Arriving in Exeter the station was, typically, on the other side of town and we had 15 minutes and no chance, we thought, of making our train.  Fortunately Rob was still on the case and triumphantly not only got us to the station and onto the train with 2 minutes to spare, but managed to remember to take a photo of the parking number to call in. Although he did forget his arm warmers and hat! A small price to pay to save us from waiting an hour for the next train.
A smooth journey to Barnstaple and we were set to start our Coast to Coast mini adventure. A 100 mile bike ride from North Devon to South mainly along an old disused train track or quiet country lanes.
We set off on the Tarka trail going west out of Barnstaple to Bideford. We decided to miss out on the Illfracombe section due to us not starting out till midday and we thought we had enough on our plates already. We were here to take on a challenge but, more importantly, enjoy it.
The weather was beautiful but the wind on our faces was fierce. It was a good start though, making our way along the River Taw looking out to the breath taking scenery and the mouth watering salted lambs enjoying their last summer. The miles ticked by sedately. So much so, we stopped for a cheeky beer at Instow to celebrate the start of our trip, mmMM Sharps Doombar!
Rested, we saddled up for the next section down the River Torridge only to be stopped in our tracks just a short while later by a disused train carriage serving cake near Bideford. Rude not to try some we thought. The happy cafe owners told us about a small music festival which was on our route and we promised to check it out.
The going so far had been pleasant, only having to contend with the biting wind. But we had decided to stop in Great Torrington to pick up supplies for the night and this resulted in us taking on some tough hills. We struggled up to town then went for the direct route back to the trail, ignoring the warning contour signs on the map, and so went steeply down to a valley bottom only to have to struggle up the opposite hill top and then finally down to the trail. We had our wine though.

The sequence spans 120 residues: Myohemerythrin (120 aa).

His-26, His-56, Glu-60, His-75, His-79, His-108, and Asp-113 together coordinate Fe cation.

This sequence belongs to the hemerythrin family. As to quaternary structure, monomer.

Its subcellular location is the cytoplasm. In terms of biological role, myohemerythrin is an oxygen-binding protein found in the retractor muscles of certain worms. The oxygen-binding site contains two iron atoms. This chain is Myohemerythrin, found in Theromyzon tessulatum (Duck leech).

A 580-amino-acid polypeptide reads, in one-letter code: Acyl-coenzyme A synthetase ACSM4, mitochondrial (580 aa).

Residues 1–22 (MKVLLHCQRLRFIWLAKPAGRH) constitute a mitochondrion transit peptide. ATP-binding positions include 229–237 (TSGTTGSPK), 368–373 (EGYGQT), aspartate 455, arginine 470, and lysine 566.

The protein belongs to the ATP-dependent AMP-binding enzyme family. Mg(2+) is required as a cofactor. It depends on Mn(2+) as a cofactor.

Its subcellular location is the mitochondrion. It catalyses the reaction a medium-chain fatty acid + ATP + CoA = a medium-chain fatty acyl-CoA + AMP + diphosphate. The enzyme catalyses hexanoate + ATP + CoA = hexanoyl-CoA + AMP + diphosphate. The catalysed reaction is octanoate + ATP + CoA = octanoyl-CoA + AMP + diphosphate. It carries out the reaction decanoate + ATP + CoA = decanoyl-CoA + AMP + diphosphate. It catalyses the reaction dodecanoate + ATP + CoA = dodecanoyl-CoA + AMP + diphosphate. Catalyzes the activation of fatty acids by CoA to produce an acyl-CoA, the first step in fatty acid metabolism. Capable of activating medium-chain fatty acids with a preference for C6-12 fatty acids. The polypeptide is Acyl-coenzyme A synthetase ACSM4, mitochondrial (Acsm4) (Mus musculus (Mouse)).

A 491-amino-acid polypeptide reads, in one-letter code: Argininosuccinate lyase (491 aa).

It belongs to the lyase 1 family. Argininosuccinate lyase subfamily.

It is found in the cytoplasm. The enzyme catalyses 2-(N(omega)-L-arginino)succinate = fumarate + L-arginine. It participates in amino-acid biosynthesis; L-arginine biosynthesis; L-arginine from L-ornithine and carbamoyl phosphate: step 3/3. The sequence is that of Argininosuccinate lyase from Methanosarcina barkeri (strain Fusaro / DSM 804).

It was then cruising mode to East Yarde where we fell upon the music festival. What a find.  A small gathering of people enjoying the multi talented musicians playing easy listening tunes whilst we enjoyed a few fine ales in the afternoon sun. With time drifting we reluctantly pulled ourselves away. We still had a camp site to find. The plan was to set up in a wooded area a few miles away. When we got there though, we realised that the planted forest was just too dense and continuing on we could not find any potential openings! Persevering, things started to open out and exploring an old disused track up a hill we eventually found an acceptable pitch and settled down to camp life. Clearing an area, Rob starting the food, Greg poured the wine and I went foraging for firewood. Very soon we were all chilled out and relaxing after a very enjoyable first days riding, eating a scrumptious supper of chorizo and pasta.
(D1 stats :  30miles +/-600m)

Some people just get up too early (especially if they go too bed early Greg). Rob and I, on the other hand, had enjoyed the evening with a little too much wine. Greg was up and raring to go at it.  Donning his lycra gear. Thankfully he slowed just a little and made us a much welcomed, wakening brew with a bacon and poached egg roll. Lovely.
With heavy head and legs, the camp was cleared and we set off for part 2 of the journey. This would be a monster of a day and so the early start was, in hindsight, a good thing. The morning brought a few short, sharp hills which only emphasised that I had drunk too much. I was struggling whilst Greg was easing up these hills, or could it have been the streamlined lycra he was wearing? This part of the route was on dead quiet country lanes all the way to Okehampton and the visible Tors of Dartmoor.
Once in town we restocked with food and water and set off up the thigh aching slopes to the railway line, quarry pits and Meldon. The views out onto the moors and surroundings areas from up on the viaducts were astounding and highlighted the limitless possibilities to explore. We soon descended away from the moors and took a welcomed break in a pub we happened upon. A comfortable lunch was washed down with a fine Otter ale. All too soon we dragged ourselves away before ordering any more ale and pushed on to Lydford where I (we) got our only puncture of the trip. A quick change with a fresh inner and a, soon to be broken, promise to fix the puncture that night and we were on our way again.